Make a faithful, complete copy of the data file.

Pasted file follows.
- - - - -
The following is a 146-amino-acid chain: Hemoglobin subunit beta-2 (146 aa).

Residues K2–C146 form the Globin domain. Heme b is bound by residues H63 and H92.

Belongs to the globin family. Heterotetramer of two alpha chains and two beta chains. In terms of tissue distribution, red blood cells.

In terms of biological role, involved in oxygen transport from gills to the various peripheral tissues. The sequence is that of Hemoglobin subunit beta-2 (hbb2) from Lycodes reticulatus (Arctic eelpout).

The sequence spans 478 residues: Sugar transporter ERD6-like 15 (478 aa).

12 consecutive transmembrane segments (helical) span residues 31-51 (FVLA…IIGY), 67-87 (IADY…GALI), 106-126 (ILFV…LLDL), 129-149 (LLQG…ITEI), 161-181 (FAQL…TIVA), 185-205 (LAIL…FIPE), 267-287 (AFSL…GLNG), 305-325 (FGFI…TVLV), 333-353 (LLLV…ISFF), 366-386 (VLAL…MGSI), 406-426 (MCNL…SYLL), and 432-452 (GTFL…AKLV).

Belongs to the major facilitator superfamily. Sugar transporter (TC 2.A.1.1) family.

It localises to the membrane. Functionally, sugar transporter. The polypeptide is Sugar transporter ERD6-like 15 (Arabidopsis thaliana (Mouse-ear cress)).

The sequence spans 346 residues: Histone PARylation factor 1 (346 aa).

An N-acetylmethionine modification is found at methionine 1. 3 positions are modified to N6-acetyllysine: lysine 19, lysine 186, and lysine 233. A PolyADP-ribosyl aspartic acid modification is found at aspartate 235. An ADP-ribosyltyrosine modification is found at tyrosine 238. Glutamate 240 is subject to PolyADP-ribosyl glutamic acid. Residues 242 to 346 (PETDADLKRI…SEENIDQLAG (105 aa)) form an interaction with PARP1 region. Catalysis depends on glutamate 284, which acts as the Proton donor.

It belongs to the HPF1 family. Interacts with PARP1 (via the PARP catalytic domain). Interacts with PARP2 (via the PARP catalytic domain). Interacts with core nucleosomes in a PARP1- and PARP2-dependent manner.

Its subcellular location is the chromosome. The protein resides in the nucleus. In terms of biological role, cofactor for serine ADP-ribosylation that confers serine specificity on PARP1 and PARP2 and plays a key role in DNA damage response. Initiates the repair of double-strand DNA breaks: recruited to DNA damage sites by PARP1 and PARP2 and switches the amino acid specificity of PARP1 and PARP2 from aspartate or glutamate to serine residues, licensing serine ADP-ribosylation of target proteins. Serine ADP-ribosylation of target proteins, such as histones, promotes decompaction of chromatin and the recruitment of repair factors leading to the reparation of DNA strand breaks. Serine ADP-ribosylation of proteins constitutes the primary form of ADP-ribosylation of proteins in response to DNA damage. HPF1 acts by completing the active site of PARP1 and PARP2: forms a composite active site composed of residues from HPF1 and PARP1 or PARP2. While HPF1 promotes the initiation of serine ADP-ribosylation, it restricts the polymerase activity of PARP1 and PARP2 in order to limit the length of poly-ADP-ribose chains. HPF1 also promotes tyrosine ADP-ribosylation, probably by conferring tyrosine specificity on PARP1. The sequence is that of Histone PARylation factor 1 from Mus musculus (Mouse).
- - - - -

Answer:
The following is a 146-amino-acid chain: Hemoglobin subunit beta-2 (146 aa).

Residues K2–C146 form the Globin domain. Heme b is bound by residues H63 and H92.

Belongs to the globin family. Heterotetramer of two alpha chains and two beta chains. In terms of tissue distribution, red blood cells.

In terms of biological role, involved in oxygen transport from gills to the various peripheral tissues. The sequence is that of Hemoglobin subunit beta-2 (hbb2) from Lycodes reticulatus (Arctic eelpout).

The sequence spans 478 residues: Sugar transporter ERD6-like 15 (478 aa).

12 consecutive transmembrane segments (helical) span residues 31-51 (FVLA…IIGY), 67-87 (IADY…GALI), 106-126 (ILFV…LLDL), 129-149 (LLQG…ITEI), 161-181 (FAQL…TIVA), 185-205 (LAIL…FIPE), 267-287 (AFSL…GLNG), 305-325 (FGFI…TVLV), 333-353 (LLLV…ISFF), 366-386 (VLAL…MGSI), 406-426 (MCNL…SYLL), and 432-452 (GTFL…AKLV).

Belongs to the major facilitator superfamily. Sugar transporter (TC 2.A.1.1) family.

It localises to the membrane. Functionally, sugar transporter. The polypeptide is Sugar transporter ERD6-like 15 (Arabidopsis thaliana (Mouse-ear cress)).

The sequence spans 346 residues: Histone PARylation factor 1 (346 aa).

An N-acetylmethionine modification is found at methionine 1. 3 positions are modified to N6-acetyllysine: lysine 19, lysine 186, and lysine 233. A PolyADP-ribosyl aspartic acid modification is found at aspartate 235. An ADP-ribosyltyrosine modification is found at tyrosine 238. Glutamate 240 is subject to PolyADP-ribosyl glutamic acid. Residues 242 to 346 (PETDADLKRI…SEENIDQLAG (105 aa)) form an interaction with PARP1 region. Catalysis depends on glutamate 284, which acts as the Proton donor.

It belongs to the HPF1 family. Interacts with PARP1 (via the PARP catalytic domain). Interacts with PARP2 (via the PARP catalytic domain). Interacts with core nucleosomes in a PARP1- and PARP2-dependent manner.

Its subcellular location is the chromosome. The protein resides in the nucleus. In terms of biological role, cofactor for serine ADP-ribosylation that confers serine specificity on PARP1 and PARP2 and plays a key role in DNA damage response. Initiates the repair of double-strand DNA breaks: recruited to DNA damage sites by PARP1 and PARP2 and switches the amino acid specificity of PARP1 and PARP2 from aspartate or glutamate to serine residues, licensing serine ADP-ribosylation of target proteins. Serine ADP-ribosylation of target proteins, such as histones, promotes decompaction of chromatin and the recruitment of repair factors leading to the reparation of DNA strand breaks. Serine ADP-ribosylation of proteins constitutes the primary form of ADP-ribosylation of proteins in response to DNA damage. HPF1 acts by completing the active site of PARP1 and PARP2: forms a composite active site composed of residues from HPF1 and PARP1 or PARP2. While HPF1 promotes the initiation of serine ADP-ribosylation, it restricts the polymerase activity of PARP1 and PARP2 in order to limit the length of poly-ADP-ribose chains. HPF1 also promotes tyrosine ADP-ribosylation, probably by conferring tyrosine specificity on PARP1. The sequence is that of Histone PARylation factor 1 from Mus musculus (Mouse).